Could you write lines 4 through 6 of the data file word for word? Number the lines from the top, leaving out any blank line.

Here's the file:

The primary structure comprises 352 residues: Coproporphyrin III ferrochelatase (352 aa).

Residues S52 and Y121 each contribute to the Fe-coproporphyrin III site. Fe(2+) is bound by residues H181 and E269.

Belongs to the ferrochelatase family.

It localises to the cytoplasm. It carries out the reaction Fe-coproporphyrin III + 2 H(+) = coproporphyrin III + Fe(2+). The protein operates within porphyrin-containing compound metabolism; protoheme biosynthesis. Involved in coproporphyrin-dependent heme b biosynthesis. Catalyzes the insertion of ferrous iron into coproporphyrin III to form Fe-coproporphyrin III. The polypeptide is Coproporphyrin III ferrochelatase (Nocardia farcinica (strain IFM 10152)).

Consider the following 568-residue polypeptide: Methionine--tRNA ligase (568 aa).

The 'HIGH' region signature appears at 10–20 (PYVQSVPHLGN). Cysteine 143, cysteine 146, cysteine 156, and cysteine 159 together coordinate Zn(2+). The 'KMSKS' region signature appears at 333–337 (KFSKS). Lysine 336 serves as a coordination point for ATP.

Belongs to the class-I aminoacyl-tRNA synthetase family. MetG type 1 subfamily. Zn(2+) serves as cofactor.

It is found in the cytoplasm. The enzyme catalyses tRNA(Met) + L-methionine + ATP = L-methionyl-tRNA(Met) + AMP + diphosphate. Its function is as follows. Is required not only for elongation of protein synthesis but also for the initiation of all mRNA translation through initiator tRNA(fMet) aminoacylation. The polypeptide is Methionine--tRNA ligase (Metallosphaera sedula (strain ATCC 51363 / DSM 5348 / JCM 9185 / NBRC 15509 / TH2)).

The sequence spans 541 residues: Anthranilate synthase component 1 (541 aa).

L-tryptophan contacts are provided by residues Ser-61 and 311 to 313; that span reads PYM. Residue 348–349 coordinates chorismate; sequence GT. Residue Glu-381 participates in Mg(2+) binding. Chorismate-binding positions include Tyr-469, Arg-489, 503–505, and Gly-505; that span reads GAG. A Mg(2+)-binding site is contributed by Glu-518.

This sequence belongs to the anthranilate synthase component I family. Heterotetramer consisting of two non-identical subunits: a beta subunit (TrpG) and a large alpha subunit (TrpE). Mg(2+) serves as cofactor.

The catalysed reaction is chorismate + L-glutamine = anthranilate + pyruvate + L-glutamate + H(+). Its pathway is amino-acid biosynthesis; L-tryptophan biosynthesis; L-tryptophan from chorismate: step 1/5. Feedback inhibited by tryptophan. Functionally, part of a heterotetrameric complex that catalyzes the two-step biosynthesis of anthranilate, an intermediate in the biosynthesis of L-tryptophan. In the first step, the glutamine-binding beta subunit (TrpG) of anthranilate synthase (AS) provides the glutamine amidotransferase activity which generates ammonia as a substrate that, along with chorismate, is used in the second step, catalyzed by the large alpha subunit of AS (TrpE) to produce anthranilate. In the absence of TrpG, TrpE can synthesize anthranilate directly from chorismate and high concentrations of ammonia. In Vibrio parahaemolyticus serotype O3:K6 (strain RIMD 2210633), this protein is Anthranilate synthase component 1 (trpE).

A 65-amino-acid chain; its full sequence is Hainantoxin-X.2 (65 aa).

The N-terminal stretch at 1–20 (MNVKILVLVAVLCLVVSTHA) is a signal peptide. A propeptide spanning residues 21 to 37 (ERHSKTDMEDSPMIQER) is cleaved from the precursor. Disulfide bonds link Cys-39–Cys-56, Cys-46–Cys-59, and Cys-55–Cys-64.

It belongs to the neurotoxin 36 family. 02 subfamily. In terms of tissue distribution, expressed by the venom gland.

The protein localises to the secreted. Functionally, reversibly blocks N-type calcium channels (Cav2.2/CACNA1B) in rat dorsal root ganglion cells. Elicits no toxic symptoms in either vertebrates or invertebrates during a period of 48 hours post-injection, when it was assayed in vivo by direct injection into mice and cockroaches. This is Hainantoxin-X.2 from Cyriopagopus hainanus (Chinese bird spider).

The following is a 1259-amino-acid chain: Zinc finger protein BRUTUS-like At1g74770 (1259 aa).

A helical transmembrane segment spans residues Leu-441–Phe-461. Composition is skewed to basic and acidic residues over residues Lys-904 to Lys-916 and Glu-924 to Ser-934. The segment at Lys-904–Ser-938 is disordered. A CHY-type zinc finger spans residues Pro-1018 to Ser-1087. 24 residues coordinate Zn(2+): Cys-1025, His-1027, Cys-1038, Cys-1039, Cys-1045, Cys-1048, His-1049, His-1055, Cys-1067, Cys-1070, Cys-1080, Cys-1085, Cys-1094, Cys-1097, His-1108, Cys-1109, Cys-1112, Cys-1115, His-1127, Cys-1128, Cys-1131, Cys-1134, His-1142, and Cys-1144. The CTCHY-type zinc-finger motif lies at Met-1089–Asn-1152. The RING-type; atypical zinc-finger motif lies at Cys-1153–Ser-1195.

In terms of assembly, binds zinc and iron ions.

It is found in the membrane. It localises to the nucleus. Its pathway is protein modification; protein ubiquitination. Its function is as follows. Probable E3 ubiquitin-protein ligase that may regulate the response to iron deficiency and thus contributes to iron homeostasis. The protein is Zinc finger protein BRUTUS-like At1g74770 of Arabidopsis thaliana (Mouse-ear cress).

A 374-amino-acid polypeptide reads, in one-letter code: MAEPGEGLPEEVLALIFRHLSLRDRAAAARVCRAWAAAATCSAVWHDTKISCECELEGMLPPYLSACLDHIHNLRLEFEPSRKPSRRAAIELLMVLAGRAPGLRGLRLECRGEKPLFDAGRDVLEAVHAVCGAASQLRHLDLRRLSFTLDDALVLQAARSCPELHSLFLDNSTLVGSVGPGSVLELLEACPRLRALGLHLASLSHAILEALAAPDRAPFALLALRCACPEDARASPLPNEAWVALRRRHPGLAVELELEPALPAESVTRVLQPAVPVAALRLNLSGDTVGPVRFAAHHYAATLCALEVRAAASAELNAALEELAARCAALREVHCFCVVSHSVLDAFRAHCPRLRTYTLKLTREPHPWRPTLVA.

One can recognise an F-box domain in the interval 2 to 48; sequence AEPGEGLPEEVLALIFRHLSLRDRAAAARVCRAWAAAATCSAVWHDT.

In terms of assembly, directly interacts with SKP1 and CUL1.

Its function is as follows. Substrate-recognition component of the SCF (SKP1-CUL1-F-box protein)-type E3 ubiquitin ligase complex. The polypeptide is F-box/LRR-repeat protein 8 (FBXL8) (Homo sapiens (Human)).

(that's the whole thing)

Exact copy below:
It localises to the cytoplasm. It carries out the reaction Fe-coproporphyrin III + 2 H(+) = coproporphyrin III + Fe(2+). The protein operates within porphyrin-containing compound metabolism; protoheme biosynthesis. Involved in coproporphyrin-dependent heme b biosynthesis. Catalyzes the insertion of ferrous iron into coproporphyrin III to form Fe-coproporphyrin III. The polypeptide is Coproporphyrin III ferrochelatase (Nocardia farcinica (strain IFM 10152)).

Consider the following 568-residue polypeptide: Methionine--tRNA ligase (568 aa).

The 'HIGH' region signature appears at 10–20 (PYVQSVPHLGN). Cysteine 143, cysteine 146, cysteine 156, and cysteine 159 together coordinate Zn(2+). The 'KMSKS' region signature appears at 333–337 (KFSKS). Lysine 336 serves as a coordination point for ATP.